4- Humility – Saying things as they are because it is easy to fall in the trap of EGO – the opposite of humility. Because society has such a cult of CEOs, there is a risk of becoming engrossed into that narrative. While it’s important with certain stakeholders to maintain an aura around the CEO, it is also very important to maintain the candor, the humility which got you to this position in the first place. 

DAD.CEO: What would be your top 5 tips for being a successful DAD.CEO?

ZA: My top 5 tips are:

1- Balance is the key: set your priorities and follow them - by the hour, day, week, etc.

2- Managing expectations: under-promise and over-deliver

3- Be true to your word: honesty and candor

4- Simplify your life: have a mental algorithm that automates the low-end decisions / simple ones / the repetitive ones

5- Master the art of delegation: invest in people and build trust

Family time at the Dubai Offshore Sailing Club (Left to right) Antony, Lucas, and Julie

DAD.CEO: Can you give us a ‘Time Hack’ that you use in your family/business life? 

ZA: Set your priorities and follow them rigorously.

You have to realize that you cannot do everything at the same time. You cannot be all things to all people all the time. But rather, you can be all things to some people all the time.  For example, if you have 1 day off, then you need to decide if this will be a family day, working day or a me-time personal day?  If you are not clear with yourself and with the people around you what this day will be, then you are most likely doomed for failure because you will disappoint everybody. 

On the other hand, if you set the priorities with your children such as “for the next hour I am with you and only with you”and you turn down phone calls, you don’t check emails, and clear your mind of other matters, then it will be a happy time as you have managed the expectation of the people you work with as they understand they cannot bother you and you gave 100% of your attention to your children. 

Ziad cycling in the New York City with his daughter Julie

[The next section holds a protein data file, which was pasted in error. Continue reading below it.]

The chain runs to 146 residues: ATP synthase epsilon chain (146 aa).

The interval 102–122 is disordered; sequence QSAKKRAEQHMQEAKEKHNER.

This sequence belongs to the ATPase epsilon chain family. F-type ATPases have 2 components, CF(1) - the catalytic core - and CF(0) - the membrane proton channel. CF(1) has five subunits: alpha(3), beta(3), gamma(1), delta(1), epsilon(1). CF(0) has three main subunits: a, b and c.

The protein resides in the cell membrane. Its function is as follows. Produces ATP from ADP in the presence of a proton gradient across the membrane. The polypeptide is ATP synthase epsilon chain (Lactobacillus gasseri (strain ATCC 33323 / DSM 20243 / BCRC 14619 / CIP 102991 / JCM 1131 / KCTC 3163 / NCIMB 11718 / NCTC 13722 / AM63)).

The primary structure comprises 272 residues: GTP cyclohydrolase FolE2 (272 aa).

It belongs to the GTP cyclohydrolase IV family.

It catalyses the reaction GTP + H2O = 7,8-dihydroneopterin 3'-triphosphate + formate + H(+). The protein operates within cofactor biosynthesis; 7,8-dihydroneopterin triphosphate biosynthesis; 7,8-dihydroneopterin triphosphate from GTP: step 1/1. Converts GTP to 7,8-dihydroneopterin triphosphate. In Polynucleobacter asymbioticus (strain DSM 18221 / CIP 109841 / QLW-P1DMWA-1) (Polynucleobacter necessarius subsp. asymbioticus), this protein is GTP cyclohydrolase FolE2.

On the other side, if you need to get ready for a major presentation/board meeting, then you can tell your child that you cannot spend time on a specific day; as you need to get ready for work. It’s OK as long as this does not become the rule for every weekend. You can also tell your office that you will be working all day on Saturday so that all will be ready in time and fully prepared. This in turn also reassures your colleagues and any supporting resources can accordingly set time aside to help you be more efficient.

DAD.CEO: Sounds easier said than done. Can you elaborate?

ZA: For myself, this very tip/advice is in a sense an ‘ALGORITHM’ of setting priorities and following them. 

Balance – you cannot be successful or happy without BALANCE. There might be days or weeks when you are solely focusing the balance on 1 thing which is part of the algorithm. You might be just fully focused on solving a key problem at work or you might decide that you will be fully dedicated to your family. At the end of the day, the secret is about BALANCE. If you don’t look after your family, you will simply be miserable. But of course, if you don’t focus on your work, you are going to fail; and if you don’t look after your health, you won’t be available for either your work or family. So, realizing that balance is key and deciding how to apply the algorithm becomes the key to prioritizing on how to take those decisions.